Wednesday, July 23, 2014

Summer in the Mitten: Sleeping Bear Dunes

 
 
Last week, my sister, brother, Dad, and I headed up to visit Sleeping Bear Dunes (or SBD, as we like to call it).  Sleeping Bear Dunes is a National Park located in the Northern portion of the lower peninsula in Michigan.  Sister and I have been to SBD several times, but my brother had never been and made a special request to visit during his Summer vacation.
  We were happy to oblige.  In 2011, Sleeping Bear Dunes was voted the Most Beautiful Place in America by Good Morning America.  My photos don't do it justice, but hopefully they will give you some idea of how beautiful the area is. 
 
{ Sleeping Bear Dunes location in Michigan, indicated by the A }
 
{ a detailed look of the area }
 
 
Our first stop was the Pierce Stocking Scenic Drive.  You can stop at the visitor center in Empire to pick up a guide and pay for your park entrance { $10 per car for all areas of the park } or just head straight to Pierce Stocking and pay at the entrance.
 

 
We parked the car at one of the first stops and took a short hike.  The nice thing about SBD is that you can do as much or as little hiking/walking as you like.
 

 { Sister and Brother are the two small specks on the hill }
 
 { me with World's Cutest Brother.  He looks thrilled, doesn't he?  What is it with teenage boys and the camera?  he refuses to smile...}
 
 { Dad & Brother }
 
Next, we headed to the Lake Michigan overlook stop on the drive - one of the most beautiful and popular spots.  You don't want to miss it!
 
 
 
 { DKU - me, brother, sister }
 
 
See the area of darker sand in the photo above?  The dark spots are people climbing back up the dune - this is not recommended!  It can take up to two hours to climb up! It's hard to get a sense of how tall the dune is in he photo, but it's 450 feet high with a very steep incline!
 
 
The water is so beautiful up here.  It almost looks like the Caribbean.
 
 
 
 
 
After the scenic drive, we drove North to the city of Glen Arbor.  We wandered around the shops, made a stop to the famous Cherry Republic { Don't miss it - love this fun place } and had a snack at Art's Tavern.  We continued North to Pyramid Point for one more hike.
 

 
After an uphill, buy easy, hike through the woods, you are rewarded with gorgeous views of Lake Michigan. 
 

 
I can't get over the color of the water!
 

 
 { DKU selfie }
 
 
 
 { a half smile...victory! }
 
 
 
 
 
 
 
 
 
After Pyramid Point, we made our way to Traverse City, where we spent the night.  The Traverse City area is another beautiful part of Michigan and is a really fun Summer Town.  I posted about a wine tasting trip I took here.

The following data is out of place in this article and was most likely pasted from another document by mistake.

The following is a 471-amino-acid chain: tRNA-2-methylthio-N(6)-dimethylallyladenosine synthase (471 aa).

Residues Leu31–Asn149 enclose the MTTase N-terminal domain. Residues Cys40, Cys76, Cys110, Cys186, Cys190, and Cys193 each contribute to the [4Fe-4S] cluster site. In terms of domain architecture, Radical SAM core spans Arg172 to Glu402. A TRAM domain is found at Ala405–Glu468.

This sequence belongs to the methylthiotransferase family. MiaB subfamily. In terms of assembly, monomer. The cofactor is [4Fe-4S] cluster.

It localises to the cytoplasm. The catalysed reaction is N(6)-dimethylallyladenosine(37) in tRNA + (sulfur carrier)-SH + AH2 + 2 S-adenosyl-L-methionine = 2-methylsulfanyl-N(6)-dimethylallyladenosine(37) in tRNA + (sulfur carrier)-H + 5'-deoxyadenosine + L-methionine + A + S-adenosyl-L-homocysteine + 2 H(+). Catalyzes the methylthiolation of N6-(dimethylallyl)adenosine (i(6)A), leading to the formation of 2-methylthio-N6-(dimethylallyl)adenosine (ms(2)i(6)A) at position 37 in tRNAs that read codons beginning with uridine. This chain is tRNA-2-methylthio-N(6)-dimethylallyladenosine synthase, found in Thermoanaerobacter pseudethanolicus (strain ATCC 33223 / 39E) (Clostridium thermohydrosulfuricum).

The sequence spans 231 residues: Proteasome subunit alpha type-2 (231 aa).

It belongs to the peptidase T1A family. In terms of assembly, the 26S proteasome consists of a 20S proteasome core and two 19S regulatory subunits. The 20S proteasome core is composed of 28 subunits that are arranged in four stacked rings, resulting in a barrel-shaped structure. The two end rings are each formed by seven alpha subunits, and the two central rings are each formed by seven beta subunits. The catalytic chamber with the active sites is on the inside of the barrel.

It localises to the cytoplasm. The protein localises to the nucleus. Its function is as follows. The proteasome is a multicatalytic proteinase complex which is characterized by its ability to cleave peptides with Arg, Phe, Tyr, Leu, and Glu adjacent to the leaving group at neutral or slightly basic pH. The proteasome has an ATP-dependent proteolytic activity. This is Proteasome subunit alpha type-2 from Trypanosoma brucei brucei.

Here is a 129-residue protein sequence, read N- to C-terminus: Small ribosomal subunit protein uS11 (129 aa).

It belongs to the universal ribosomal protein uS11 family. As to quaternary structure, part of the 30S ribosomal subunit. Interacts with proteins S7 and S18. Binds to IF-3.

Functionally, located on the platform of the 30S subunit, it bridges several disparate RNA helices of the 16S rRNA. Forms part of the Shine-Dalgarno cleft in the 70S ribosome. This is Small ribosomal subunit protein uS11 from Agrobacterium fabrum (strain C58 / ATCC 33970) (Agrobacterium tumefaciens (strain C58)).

{ One of my Instagram photos of our hotel dock in Traverse City; I used the Waterlogue app to edit into a "watercolor" }
 
I hope you are having a wonderful Summer!  How is it almost August?  I am not ready for Summer to end!


Monday, May 19, 2014

Weekend Kitchen: Marcella Hazen's Tomato Sauce



This recipe will quite possibly be the easiest and most delicious tomato sauce you will ever make.  And it only has three ingredients.  Intrigued?  I was.  I kept running into this recipe all over the web and finally gave it a try.  Smitten Kitchen loved it, The Amateur Gourmet said every home cook needs to know about this recipe, and Orangette posted about it way back in 2007!

The recipe is from Marcella Hazen.  See original recipe here and learn a little bit about Marcella here.


Ingredients:
2 cups tomatoes, with their juices (for example, a 28-ounce can of San Marzano or Italian Style whole peeled tomatoes)
- 5 tablespoons butter
- 1 medium onion, peeled and cut in half
- Salt, to taste
- Parmesan, freshly grated (optional)
- 1 lb of pasta of your choice




Directions:
1.  Add the tomatoes, their juices, butter, and onion halves to a medium size saucepan.  Add a pinch or two of salt.  Break up the tomatoes with a knife.

2.  Place over medium heat and bring to a simmer. Cook, uncovered, for about 45 minutes. Stir occasionally, mashing any large pieces of tomato with a spoon. Add salt as needed.

3.  Discard onion pieces.  Toss cooked pasta with sauce until pasta is coated.  Serve with freshly grated Parmesan, if desired.  Enjoy!


I told you that was easy!  And the flavor is amazing, especially considering there are only three ingredients.  Comfort food at its finest.  Hazen's cookbooks are now on my wish list - see them here.






Monday, March 10, 2014

Fattoush Salad & Shrimp Curry: Nourish Cookbook Review


Recently, I was contacted by Nourish Books wondering if I'd be interested in reviewing a few of their books.  Even is this age of digital recipes and Pinterest, I am a sucker for cookbooks.  I think there is just something about flipping through their pages and being inspired about cooking delicious food.

 
I was pleasantly surprised when I received the books.  They are gorgeous!  The two books I received are: Pomegranates & Pine Nuts by Bethany Kehdy (since renamed The Jewelled Kitchen) and The Mighty Spice Express Cookbook by John Gregory-Smith.


The photography in both books is beautiful.  I wanted to eat this corn right off of the pages!
 

 
Both books are just packed with wonderful sounding recipes.  I really like the categories that Mighty Spice Express is divided into:  Mighty Bites, Not Quite Lunch, Midweek Lifesavers, Nice & Easy, Something Spectacular, and Naughty But nice.
 



 
After looking over both books, I selected two recipes to try.  First up - Fattoush Salad from Pomegranate and Pine Nuts.
 
Fattoush Salad from Pomegranate & Pine Nuts by Bethany Kehdy
Serves 4
Preparation Time: 10 minutes plus making the triangles
 
Ingredients:
- Juice of 1-1/2 lemons
- 4 tablespoons extra virgin olive oil, plus more for serving
- 7 ounces of mixed greens
- 2 tomatoes, cut into thin wedges
- 1 red onion, thinly sliced
- 1 cup radishes, thinly sliced